The SIT Study Abroad program in China gave me the opportunity to interact in depth, in a meaningful way, with the local culture. Throughout the entire experience, you are engaging with local people. From day one, nearly all meals are on your own and you are given a stipend to find breakfast lunch and dinner at restaurants around the city. In addition to quickly improving in my basic language skills around food and money, I learned the stories of restaurant owners and learned to appreciate the incredible variety of food in this rather foreign culinary culture.
The assignments, especially in the Field Methods and Ethics seminar, get you out talking to people even more. One assignment focussed on learning one person's life history through interviewing in Chinese. I dove into the story of a hardworking couple from a small rice farming village in Anhui province who immigrated to Kunming to open their own dumpling store. Neither of they had attended middle school, yet they worked 6AM to 10PM seven days a week to support their son through college. Through that one interview alone I gained stunning insights about the mass migration of farmers to the cities and the incredible value parents place behind education in this country. And that was only a single project out of many more over the 15 weeks of the program.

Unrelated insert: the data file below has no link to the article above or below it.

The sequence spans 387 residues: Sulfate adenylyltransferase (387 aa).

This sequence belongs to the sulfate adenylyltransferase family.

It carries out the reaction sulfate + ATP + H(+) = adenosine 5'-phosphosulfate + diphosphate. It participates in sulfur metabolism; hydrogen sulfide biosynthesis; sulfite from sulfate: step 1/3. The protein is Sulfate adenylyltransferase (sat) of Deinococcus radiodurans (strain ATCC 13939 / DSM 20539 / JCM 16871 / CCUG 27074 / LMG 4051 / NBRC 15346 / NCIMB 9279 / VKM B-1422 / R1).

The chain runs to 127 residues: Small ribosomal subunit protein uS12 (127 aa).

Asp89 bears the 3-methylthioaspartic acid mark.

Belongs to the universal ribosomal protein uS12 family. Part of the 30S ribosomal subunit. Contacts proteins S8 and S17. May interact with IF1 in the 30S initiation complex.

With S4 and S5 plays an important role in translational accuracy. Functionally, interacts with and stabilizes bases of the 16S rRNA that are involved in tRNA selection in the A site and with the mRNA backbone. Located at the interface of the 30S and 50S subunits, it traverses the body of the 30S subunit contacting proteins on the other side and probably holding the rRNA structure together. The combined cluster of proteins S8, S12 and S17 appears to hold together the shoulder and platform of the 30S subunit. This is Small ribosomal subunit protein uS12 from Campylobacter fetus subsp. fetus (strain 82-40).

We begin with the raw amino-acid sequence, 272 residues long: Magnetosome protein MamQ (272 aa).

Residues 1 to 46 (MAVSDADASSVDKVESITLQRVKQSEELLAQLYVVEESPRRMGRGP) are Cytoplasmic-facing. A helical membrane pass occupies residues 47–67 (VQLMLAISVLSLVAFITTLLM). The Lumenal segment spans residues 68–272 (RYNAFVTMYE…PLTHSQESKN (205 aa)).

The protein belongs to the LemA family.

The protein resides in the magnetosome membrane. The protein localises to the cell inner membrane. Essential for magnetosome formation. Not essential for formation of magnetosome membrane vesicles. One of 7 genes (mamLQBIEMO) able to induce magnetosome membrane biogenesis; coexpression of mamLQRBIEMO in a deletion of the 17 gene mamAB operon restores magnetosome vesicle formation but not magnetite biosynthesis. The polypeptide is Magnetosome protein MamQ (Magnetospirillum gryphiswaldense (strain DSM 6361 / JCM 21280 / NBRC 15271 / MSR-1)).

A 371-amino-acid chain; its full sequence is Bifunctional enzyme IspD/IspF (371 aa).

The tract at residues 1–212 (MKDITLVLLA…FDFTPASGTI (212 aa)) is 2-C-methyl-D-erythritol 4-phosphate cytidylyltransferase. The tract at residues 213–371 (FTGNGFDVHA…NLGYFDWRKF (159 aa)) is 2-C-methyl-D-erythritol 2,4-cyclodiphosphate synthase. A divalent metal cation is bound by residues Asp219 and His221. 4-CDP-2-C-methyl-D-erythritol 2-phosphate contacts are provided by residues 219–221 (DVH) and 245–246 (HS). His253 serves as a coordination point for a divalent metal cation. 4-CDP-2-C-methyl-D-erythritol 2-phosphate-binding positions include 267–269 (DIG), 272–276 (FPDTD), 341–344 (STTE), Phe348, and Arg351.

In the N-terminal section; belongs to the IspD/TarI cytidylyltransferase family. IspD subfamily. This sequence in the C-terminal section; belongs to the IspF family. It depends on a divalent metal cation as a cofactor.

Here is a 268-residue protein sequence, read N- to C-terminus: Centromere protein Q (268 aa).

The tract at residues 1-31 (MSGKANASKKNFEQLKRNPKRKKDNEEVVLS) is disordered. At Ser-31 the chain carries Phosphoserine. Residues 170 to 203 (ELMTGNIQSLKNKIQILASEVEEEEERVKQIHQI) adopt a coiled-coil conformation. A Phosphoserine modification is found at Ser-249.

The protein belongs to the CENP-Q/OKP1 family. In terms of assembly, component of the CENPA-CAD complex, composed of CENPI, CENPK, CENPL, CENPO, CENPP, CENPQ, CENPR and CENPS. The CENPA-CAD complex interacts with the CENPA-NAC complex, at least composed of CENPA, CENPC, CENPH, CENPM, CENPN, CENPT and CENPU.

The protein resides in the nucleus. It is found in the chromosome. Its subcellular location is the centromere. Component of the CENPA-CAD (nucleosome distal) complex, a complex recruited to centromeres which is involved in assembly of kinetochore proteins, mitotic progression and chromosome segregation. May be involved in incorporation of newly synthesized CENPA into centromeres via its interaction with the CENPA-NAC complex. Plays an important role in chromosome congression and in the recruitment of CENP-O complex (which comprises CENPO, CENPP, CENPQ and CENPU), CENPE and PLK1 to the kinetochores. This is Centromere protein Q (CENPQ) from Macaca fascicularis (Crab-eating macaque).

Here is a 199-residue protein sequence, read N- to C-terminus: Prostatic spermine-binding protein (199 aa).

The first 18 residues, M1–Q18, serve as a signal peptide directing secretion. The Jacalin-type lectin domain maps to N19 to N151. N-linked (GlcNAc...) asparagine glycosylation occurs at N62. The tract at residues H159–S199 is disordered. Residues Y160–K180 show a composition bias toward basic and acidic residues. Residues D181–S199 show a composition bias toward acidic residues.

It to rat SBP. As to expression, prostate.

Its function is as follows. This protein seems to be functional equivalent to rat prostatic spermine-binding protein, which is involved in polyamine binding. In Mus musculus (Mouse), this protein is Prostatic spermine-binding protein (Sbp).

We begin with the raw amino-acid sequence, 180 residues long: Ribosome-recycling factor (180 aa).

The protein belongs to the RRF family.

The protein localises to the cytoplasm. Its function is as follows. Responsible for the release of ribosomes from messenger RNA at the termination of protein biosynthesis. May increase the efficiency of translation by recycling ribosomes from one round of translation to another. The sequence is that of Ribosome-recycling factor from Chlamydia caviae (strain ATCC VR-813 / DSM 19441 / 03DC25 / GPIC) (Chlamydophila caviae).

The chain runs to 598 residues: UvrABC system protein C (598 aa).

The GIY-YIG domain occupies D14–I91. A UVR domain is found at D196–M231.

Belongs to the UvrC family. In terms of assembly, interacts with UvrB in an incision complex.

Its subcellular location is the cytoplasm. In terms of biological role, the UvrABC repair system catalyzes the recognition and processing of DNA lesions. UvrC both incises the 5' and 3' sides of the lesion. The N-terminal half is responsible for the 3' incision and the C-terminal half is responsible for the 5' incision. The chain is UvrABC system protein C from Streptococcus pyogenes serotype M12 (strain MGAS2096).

The language teachers do an incredible job of preparing you for these kinds of experiences. Classes are super intense, with only a couple students per teacher. You fly through the material at breakneck pace and they keep you very busy. Yet language is the backbone of this educational experience, where the majority of what you learn comes from the local people themselves.
The assignments outside of the language classes are hardly conventional. Upon arrival we were given characters on a piece of paper and then told to find the place in the city and navigate back to campus--we learned life skills of how to navigate and survive in a Chinese city through immersion. These exercises started off small, in groups where we could rely on each other to accomplish the tasks. But by the end of the semester the task is much more daunting: live independently anywhere you choose in the country and conduct novel research on any topic that interests you. You work up to this point throughout the semester. You are given a week to travel where you please for vacation. You are asked to develop a miniature research project independently in a Bai ethnicity village during a week long rural homestay where the program staff are only a few kilometers away. But the whole time you must prepare for the Independent Study Project, where you will be on your own for four weeks. The program staff are there to help every step of the way, but they give you incredible freedom. This is not only about learning Chinese language and culture, it's about developing into a stronger person.
I loved the experience. It was one of the most intense three months of my life, and it was very, very stressful at times. Yet every day you are learning. I feel like I am more enlightened.